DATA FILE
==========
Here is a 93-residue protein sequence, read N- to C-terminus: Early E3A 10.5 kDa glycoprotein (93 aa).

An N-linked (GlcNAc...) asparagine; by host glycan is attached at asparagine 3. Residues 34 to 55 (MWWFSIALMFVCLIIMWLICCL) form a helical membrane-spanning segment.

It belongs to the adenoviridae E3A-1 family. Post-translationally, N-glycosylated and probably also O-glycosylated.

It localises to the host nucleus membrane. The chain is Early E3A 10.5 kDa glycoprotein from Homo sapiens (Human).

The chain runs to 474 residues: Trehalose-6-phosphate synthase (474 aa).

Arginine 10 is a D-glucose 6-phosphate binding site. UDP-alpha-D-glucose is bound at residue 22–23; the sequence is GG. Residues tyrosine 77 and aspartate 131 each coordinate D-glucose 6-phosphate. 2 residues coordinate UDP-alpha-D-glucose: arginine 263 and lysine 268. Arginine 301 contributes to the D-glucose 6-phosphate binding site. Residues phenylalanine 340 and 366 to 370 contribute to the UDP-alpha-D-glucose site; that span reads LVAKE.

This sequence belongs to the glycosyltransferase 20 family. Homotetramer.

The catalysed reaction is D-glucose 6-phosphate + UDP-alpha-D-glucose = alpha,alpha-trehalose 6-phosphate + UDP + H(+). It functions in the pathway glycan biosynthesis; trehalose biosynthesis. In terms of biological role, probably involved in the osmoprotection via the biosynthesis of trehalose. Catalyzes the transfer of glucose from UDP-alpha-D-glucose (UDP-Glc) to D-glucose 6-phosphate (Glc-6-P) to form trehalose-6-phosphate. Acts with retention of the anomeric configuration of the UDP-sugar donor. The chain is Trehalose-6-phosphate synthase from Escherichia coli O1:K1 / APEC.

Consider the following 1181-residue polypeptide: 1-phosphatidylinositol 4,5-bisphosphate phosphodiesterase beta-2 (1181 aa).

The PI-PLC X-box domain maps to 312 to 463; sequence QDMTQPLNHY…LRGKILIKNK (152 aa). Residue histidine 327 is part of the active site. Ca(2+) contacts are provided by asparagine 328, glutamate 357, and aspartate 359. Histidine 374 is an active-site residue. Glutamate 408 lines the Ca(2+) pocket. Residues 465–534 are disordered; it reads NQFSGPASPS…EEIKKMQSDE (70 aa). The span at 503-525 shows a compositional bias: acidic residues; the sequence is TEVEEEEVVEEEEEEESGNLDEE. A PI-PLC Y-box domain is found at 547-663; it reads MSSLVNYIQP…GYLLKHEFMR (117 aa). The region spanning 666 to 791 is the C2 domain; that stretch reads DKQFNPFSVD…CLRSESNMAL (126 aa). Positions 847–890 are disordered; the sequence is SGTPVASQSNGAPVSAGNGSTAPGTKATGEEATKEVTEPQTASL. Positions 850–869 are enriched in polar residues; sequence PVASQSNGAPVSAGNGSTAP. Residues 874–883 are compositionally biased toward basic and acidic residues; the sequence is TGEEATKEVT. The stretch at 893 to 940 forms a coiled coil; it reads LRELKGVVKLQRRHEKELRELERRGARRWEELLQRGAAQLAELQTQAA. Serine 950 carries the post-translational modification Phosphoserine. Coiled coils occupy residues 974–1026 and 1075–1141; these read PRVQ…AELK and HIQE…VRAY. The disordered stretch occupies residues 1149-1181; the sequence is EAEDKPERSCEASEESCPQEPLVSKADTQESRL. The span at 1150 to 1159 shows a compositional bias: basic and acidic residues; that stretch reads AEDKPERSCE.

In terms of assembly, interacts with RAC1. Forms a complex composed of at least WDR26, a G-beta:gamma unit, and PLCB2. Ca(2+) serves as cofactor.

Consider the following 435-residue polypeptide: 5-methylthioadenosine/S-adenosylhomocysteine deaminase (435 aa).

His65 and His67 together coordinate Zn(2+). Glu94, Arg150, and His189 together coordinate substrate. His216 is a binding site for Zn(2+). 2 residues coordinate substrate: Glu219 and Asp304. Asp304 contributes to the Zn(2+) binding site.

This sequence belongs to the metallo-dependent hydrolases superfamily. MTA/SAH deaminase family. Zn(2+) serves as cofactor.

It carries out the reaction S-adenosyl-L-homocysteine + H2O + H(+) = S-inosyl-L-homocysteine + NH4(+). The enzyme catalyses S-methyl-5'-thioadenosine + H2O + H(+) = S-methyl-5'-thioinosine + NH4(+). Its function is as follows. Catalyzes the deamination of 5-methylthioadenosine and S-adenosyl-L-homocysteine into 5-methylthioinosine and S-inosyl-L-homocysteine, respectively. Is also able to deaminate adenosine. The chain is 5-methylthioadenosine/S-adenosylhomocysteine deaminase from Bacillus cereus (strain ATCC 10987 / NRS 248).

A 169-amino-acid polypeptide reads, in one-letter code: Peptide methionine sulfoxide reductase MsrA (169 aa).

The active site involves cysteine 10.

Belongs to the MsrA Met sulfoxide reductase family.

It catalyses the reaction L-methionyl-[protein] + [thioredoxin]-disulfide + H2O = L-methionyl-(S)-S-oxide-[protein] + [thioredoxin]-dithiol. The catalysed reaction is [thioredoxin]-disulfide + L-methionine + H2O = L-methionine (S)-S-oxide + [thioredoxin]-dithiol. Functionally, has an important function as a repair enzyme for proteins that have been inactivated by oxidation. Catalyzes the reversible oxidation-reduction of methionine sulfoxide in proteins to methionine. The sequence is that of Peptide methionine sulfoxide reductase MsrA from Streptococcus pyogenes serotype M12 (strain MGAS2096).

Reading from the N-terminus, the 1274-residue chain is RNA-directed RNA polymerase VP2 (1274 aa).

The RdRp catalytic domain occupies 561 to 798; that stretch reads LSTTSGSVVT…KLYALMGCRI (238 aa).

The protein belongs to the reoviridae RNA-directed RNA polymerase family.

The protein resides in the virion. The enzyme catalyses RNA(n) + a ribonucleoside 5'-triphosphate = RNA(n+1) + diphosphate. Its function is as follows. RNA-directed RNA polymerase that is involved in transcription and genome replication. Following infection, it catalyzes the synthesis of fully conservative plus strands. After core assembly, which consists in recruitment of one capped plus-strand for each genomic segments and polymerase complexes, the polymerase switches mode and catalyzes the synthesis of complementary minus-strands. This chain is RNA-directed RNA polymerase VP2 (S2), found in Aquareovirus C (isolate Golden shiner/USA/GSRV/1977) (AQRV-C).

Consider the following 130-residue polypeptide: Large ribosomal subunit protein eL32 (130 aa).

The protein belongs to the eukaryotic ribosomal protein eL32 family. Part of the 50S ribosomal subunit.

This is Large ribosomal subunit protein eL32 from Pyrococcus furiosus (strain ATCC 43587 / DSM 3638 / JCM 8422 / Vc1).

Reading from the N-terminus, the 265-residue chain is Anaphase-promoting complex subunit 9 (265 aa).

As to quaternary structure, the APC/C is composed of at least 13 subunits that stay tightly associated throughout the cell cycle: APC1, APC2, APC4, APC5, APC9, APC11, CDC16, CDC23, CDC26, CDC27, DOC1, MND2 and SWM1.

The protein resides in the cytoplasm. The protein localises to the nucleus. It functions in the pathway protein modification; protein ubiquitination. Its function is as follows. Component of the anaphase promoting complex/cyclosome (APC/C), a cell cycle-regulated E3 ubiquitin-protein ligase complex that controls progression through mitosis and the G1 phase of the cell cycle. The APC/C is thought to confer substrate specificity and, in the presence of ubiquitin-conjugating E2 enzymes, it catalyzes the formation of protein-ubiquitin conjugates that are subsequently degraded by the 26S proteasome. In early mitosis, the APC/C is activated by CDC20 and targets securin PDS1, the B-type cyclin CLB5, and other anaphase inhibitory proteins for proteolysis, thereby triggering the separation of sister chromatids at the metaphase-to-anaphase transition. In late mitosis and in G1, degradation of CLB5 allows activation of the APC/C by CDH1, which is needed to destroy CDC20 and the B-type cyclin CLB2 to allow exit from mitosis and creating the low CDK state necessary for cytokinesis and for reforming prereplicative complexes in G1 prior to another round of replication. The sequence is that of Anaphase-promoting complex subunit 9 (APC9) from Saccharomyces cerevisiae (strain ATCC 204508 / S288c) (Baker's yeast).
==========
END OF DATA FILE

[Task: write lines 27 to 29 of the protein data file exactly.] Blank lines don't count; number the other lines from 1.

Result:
Reading from the N-terminus, the 265-residue chain is Anaphase-promoting complex subunit 9 (265 aa).

As to quaternary structure, the APC/C is composed of at least 13 subunits that stay tightly associated throughout the cell cycle: APC1, APC2, APC4, APC5, APC9, APC11, CDC16, CDC23, CDC26, CDC27, DOC1, MND2 and SWM1.

The protein resides in the cytoplasm. The protein localises to the nucleus. It functions in the pathway protein modification; protein ubiquitination. Its function is as follows. Component of the anaphase promoting complex/cyclosome (APC/C), a cell cycle-regulated E3 ubiquitin-protein ligase complex that controls progression through mitosis and the G1 phase of the cell cycle. The APC/C is thought to confer substrate specificity and, in the presence of ubiquitin-conjugating E2 enzymes, it catalyzes the formation of protein-ubiquitin conjugates that are subsequently degraded by the 26S proteasome. In early mitosis, the APC/C is activated by CDC20 and targets securin PDS1, the B-type cyclin CLB5, and other anaphase inhibitory proteins for proteolysis, thereby triggering the separation of sister chromatids at the metaphase-to-anaphase transition. In late mitosis and in G1, degradation of CLB5 allows activation of the APC/C by CDH1, which is needed to destroy CDC20 and the B-type cyclin CLB2 to allow exit from mitosis and creating the low CDK state necessary for cytokinesis and for reforming prereplicative complexes in G1 prior to another round of replication. The sequence is that of Anaphase-promoting complex subunit 9 (APC9) from Saccharomyces cerevisiae (strain ATCC 204508 / S288c) (Baker's yeast).